Geerlinks' other photograph in the show, however, brings up some sobering implications of the desires she articulates in Twins. Mothers shows the head of an old woman on a young, nubile body, which is breastfeeding an infant. The juxtaposition of young and old is here far more awkward, not because the digital cut-and-paste is inept, but because the motivations behind it are so much more complicated. Will genetic engineering soon make it possible for a seventy-year-old woman to bear children? In our already crowded world, is that a good thing -- for the elderly mothers or their babies? And whose desires does this image portray? Are we looking at the artist's projected wish for her grandmother, or the grandmother's (perhaps selfish, or regretful) wish for herself?
The Gene(sis) galleries are a little like an anxiety closet. We venture in, only to be confronted with fully fleshed-out embodiments of what used to be vague fears and abstract curiosities. Technology these days, we discover, is sufficiently sophisticated to meld a rabbit with a jellyfish, but nowhere near able to answer the ostensibly much simpler question of whether or not that's a good thing. From the artists' perspective, scientists are frequently cast as children playing with a black-magic book, fighting over funding, mutilating mice, and experimenting without permission on other people's bodies, all the while tragically unaware of (or unconcerned about) the consequences of their actions.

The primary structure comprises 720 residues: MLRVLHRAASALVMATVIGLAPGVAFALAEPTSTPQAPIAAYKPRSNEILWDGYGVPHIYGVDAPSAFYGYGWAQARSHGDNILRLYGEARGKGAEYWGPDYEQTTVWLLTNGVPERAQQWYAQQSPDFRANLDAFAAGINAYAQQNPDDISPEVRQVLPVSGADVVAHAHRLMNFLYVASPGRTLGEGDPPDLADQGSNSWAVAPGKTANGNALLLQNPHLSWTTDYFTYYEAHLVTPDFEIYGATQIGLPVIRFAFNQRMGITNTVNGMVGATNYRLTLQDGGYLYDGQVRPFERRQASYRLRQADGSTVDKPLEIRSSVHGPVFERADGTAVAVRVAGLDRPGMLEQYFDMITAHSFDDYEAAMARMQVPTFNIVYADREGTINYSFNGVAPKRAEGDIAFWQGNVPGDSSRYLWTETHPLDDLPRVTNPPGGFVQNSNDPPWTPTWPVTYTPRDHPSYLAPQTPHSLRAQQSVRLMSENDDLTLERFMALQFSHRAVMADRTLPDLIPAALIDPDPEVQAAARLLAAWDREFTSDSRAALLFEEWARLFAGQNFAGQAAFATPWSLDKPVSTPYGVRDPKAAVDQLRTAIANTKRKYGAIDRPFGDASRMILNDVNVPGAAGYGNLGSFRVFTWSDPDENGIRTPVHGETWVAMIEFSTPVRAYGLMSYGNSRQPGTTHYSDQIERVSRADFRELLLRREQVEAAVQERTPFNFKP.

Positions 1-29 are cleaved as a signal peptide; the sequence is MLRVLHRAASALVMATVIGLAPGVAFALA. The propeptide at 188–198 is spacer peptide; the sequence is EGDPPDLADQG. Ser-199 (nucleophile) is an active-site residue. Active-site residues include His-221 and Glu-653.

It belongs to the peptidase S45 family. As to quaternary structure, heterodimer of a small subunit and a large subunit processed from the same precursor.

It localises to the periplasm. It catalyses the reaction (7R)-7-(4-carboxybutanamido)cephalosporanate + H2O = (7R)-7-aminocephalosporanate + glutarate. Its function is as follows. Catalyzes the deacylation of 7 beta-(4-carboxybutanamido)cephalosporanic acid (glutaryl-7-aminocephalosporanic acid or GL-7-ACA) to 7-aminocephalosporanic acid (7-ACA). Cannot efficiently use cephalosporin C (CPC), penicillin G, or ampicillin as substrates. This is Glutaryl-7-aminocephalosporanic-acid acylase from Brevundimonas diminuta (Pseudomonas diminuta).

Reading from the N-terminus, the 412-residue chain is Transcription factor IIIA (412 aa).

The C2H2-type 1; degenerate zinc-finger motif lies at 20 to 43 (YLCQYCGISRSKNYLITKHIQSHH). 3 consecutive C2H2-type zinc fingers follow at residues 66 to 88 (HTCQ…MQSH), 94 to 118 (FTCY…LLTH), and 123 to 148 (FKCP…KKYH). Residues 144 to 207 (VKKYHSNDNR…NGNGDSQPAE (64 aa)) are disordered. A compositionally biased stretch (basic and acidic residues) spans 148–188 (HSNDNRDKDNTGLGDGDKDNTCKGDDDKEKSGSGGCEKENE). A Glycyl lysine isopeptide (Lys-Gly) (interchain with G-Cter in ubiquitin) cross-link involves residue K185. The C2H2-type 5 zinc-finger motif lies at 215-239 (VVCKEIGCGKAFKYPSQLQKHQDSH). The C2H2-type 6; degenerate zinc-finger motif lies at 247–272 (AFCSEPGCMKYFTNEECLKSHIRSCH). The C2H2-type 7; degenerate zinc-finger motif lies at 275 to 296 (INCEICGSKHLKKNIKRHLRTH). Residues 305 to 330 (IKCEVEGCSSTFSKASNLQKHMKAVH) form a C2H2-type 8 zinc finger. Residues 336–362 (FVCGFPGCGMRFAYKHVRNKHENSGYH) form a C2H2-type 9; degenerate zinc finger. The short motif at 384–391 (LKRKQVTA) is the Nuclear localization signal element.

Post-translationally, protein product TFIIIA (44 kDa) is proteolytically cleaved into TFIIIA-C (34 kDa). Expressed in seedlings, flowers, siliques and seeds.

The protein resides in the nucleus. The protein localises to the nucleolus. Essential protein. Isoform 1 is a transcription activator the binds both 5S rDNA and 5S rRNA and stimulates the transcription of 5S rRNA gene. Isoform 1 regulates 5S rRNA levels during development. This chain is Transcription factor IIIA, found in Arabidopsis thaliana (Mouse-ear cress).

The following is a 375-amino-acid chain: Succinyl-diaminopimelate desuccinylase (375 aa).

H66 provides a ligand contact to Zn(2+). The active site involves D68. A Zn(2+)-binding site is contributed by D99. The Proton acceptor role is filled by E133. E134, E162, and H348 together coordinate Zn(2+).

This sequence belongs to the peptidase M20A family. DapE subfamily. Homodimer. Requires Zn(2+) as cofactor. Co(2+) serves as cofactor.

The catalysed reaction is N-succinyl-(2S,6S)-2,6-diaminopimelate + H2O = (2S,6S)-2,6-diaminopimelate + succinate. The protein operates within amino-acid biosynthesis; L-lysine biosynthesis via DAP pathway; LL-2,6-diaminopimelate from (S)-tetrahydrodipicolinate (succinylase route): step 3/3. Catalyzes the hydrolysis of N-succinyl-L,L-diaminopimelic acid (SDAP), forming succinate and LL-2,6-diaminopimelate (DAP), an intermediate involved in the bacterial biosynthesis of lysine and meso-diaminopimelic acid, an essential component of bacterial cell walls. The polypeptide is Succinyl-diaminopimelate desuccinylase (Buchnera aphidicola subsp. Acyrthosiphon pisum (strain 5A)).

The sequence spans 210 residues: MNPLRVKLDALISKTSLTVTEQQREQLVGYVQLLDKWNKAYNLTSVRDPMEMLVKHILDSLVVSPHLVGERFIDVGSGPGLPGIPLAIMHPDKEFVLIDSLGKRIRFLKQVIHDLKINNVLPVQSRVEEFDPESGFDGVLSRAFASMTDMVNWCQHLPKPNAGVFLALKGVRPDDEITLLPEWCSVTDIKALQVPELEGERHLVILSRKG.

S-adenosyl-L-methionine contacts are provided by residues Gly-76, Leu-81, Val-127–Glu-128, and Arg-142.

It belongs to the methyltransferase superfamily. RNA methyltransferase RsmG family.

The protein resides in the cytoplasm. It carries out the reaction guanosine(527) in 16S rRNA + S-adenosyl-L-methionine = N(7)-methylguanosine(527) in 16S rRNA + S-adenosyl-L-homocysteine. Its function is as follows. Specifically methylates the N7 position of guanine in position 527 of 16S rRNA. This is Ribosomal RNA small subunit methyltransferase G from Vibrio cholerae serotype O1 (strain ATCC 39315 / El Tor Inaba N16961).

Two new works were commissioned from local artists especially for the Berkeley showing of this traveling exhibition. One is Gail Wight's Kings Play Cards, a large-scale interactive digital video installation where visitors can choose to play a variety of different mini-narratives, mostly monologues by biology faculty and researchers at UC Berkeley who discuss (or bemoan) the field's cutthroat politics. Wight received an MFA from the San Francisco Art Institute and will soon be joining the art faculty at Stanford University. Jim Campbell's Memory Array will be on view starting September 21 as part of the museum's MATRIX Program for Contemporary Art. Campbell is well known for his technological explorations of perception and emotion, and this new work will compare the ways in which human lives and DNA can be similarly affected by small, seemingly insignificant changes in the environment.
Another one of the works is accessible online: Shawn Brixey and Richard Rinehart's Chimera Obscura, a maze through a gigantic fingerprint that is physically located in the museum gallery, can only be navigated from elsewhere via "telerobot." Try it out at Chimera.Berkeley.edu